Theranos, the disgraced blood testing start-up once valued at $9 billion, broke all of its promises and “failed to meet the most basic quality standards and regulatory requirements” in its contract with Walgreen Co. That’s according to a damning lawsuit (pdf) from the American drugstore giant, owner of the Walgreens neighborhood.
The two companies teamed up in 2012 to offer Theranos’ low-cost, fingerstick-based blood tests to Walgreens’ customers in “Wellness Centers” that would be set up in Walgreens’ drugstores. According to the court documents, Theranos had taken two years to get Walgreens on the deal, promising “disruptive” proprietary technology that would be of the highest quality and receive regulatory approval.
But the deal imploded and the relationship deteriorated after media reports in late 2015 revealed issues with Theranos’ technology, testing standards and accuracy, and dealings with regulators. In July 2016, federal regulators imposed hefty and unprecedented sanctions on Theranos after inspections found deficiencies that posed an “imminent threat” to patient health and safety. Regulators revoked the certification of one of Theranos’ labs and banned the company’s founder and CEO, Elizabeth Holmes, from lab operations for at least two years.
All the while, Walgreens alleges that Theranos: actively misled the company; failed to meet quality and regulatory promises; kept Walgreens in the dark about problems; refused to answer questions when media reports of those issues emerged; accused Walgreens of leaking information to the press; and claimed Walgreens was the one who violated their agreement.
Walgreens filed a lawsuit last week in federal court in Delaware, under seal. A redacted version of the complaint was filed today. Walgreens is seeking $140 million in damages, allegedly for what the company invested in the deal with Theranos.
In a statement, Theranos responded to the lawsuit, saying:
We are disappointed that Walgreens has filed this lawsuit. Over the years, Walgreens has consistently defaulted on its obligations to Theranos. Through the mishandling of our partnership and now this lawsuit, Walgreens has caused significant harm to Theranos and its investors. We will respond strongly to Walgreens’ baseless allegations and will seek to hold Walgreens accountable for the damage it has caused to Theranos and its investors,
Since regulators imposed the sanctions, Theranos has shifted its business strategy to manufacturing devices. In August, Holmes unveiled the automated “miniLab,” which the company claims can perform a wide variety of blood tests.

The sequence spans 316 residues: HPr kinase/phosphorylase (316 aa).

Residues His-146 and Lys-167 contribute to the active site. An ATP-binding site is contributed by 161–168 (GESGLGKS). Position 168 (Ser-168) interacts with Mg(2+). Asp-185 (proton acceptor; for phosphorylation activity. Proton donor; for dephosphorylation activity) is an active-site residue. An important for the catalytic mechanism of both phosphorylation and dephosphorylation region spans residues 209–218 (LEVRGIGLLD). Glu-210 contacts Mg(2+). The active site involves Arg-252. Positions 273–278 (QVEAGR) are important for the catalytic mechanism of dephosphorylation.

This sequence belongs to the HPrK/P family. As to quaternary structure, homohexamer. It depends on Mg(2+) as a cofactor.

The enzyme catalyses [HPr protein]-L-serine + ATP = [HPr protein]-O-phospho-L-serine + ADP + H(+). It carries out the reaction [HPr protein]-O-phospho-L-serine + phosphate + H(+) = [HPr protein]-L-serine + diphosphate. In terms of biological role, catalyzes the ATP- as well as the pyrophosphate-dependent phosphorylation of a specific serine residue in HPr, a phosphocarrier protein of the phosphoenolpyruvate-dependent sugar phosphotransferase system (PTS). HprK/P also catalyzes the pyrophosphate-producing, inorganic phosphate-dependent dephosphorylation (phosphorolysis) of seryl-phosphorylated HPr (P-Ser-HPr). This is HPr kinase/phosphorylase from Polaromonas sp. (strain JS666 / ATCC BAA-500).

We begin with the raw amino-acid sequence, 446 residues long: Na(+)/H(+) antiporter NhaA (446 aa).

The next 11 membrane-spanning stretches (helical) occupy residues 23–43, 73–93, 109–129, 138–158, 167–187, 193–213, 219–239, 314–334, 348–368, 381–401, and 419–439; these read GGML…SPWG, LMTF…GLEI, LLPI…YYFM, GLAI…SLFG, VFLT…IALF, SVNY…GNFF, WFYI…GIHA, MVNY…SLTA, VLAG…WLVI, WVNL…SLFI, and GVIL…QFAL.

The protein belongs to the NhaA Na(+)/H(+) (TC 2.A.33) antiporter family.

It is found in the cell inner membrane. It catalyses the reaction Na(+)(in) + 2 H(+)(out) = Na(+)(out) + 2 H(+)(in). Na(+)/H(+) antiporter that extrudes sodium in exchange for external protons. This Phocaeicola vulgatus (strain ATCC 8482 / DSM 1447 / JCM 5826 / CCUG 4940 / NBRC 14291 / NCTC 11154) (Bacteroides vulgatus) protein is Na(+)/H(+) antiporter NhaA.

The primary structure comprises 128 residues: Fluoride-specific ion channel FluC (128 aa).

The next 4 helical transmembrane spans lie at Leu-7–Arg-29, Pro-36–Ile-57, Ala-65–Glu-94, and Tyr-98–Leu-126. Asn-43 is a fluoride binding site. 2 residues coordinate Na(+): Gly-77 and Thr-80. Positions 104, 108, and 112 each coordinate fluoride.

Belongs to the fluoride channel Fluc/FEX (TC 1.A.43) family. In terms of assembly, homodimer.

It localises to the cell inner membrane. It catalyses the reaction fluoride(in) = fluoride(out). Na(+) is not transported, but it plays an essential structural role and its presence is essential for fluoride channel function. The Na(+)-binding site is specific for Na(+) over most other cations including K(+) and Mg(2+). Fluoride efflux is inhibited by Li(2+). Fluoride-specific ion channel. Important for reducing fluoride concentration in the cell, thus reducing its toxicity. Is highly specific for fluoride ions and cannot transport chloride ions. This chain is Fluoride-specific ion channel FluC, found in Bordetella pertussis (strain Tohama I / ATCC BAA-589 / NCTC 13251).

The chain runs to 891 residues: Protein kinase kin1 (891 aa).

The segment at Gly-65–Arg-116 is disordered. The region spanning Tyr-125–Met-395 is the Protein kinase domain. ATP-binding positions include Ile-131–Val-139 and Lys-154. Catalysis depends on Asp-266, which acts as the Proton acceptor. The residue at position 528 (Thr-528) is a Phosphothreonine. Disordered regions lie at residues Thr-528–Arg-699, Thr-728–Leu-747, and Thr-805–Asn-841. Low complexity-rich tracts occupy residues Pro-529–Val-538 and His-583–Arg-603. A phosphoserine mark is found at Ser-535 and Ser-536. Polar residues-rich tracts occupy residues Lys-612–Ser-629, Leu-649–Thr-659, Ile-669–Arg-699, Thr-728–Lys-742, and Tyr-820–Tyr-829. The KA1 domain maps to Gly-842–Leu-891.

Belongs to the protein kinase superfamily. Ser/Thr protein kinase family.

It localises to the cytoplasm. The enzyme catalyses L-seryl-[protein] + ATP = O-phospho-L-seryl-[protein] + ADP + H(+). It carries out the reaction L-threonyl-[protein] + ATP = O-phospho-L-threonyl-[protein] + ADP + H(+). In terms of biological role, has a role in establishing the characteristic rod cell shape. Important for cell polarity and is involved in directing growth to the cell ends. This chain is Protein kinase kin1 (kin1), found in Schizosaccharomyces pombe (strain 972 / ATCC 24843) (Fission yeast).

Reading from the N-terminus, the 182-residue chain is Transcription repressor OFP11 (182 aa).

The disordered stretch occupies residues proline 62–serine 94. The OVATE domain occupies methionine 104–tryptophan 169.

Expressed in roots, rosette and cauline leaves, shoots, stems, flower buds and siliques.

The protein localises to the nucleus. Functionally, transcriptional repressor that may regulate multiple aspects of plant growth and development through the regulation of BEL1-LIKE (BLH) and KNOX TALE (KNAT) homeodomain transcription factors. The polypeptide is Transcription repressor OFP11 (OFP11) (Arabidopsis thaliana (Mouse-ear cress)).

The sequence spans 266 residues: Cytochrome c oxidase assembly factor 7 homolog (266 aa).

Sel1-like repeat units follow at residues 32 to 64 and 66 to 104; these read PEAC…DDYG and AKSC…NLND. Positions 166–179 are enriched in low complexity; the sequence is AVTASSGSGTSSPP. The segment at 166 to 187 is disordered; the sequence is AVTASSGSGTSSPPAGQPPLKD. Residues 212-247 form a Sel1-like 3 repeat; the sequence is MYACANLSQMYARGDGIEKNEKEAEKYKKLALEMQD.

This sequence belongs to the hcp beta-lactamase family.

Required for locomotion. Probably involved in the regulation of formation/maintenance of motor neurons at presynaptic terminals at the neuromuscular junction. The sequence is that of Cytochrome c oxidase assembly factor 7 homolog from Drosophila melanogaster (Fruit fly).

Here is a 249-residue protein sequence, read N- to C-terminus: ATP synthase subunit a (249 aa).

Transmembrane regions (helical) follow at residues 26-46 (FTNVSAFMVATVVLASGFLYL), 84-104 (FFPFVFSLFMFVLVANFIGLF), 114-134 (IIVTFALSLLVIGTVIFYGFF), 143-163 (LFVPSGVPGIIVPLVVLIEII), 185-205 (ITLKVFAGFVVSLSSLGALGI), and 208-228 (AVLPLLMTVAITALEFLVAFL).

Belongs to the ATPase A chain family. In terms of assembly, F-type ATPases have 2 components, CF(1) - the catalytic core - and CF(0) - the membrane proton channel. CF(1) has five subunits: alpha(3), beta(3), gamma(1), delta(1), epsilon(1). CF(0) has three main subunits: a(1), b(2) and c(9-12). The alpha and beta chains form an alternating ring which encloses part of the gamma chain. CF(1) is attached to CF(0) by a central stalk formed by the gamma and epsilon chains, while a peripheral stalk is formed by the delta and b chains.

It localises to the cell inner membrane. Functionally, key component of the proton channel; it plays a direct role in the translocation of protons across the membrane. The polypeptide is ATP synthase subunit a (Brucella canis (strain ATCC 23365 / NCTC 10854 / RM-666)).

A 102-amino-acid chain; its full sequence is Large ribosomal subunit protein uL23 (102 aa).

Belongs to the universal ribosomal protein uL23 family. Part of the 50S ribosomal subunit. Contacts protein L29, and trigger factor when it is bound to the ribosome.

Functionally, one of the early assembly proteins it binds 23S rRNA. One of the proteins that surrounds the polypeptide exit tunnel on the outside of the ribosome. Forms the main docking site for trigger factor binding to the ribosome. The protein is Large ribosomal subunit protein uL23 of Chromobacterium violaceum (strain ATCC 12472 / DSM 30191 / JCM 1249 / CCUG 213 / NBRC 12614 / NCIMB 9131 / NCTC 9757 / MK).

Walgreens noted the business shift in its lawsuit. The company claims the shift provides further evidence that Theranos was unable to honor its agreement, which was contingent on Theranos running a clinical lab.
While the details of the agreement between the two companies have been redacted from the declassified complaint, the court documents reveal more details about Theranos’ notoriously secretive and evasive tactics. Walgreens alleges that Theranos has been actively withholding and hiding letters and inspection reports from federal regulators. Walgreens also claims it only learned through media reports that Theranos voided tens of thousands of tests, most of which involved Walgreens customers.
When Walgreens contacted Theranos about some of the negative media reports — which turned out to be accurate — Theranos representatives told Walgreens that the reports were “unfair,” “inaccurate,” and a “misleading portrayal of Theranos.”
The lawsuit also shows the extent to which Theranos may have misled early investors and potential partners. Walgreens claims Theranos indicated it had approval from the Food and Drug Administration — which it never had — and that its technology had been validated. In March 2010, Theranos told Walgreens that its technology had been “fully validated” for seven years by “10 of the top 15 pharmaceutical companies” — a claim that is hard to believe. Theranos continued that biopharmaceutical companies, “prominent research institutions, and U.S. and foreign government health and military organizations” had also used the technology.
In June of this year, Walgreens cut ties with Theranos and closed its spas.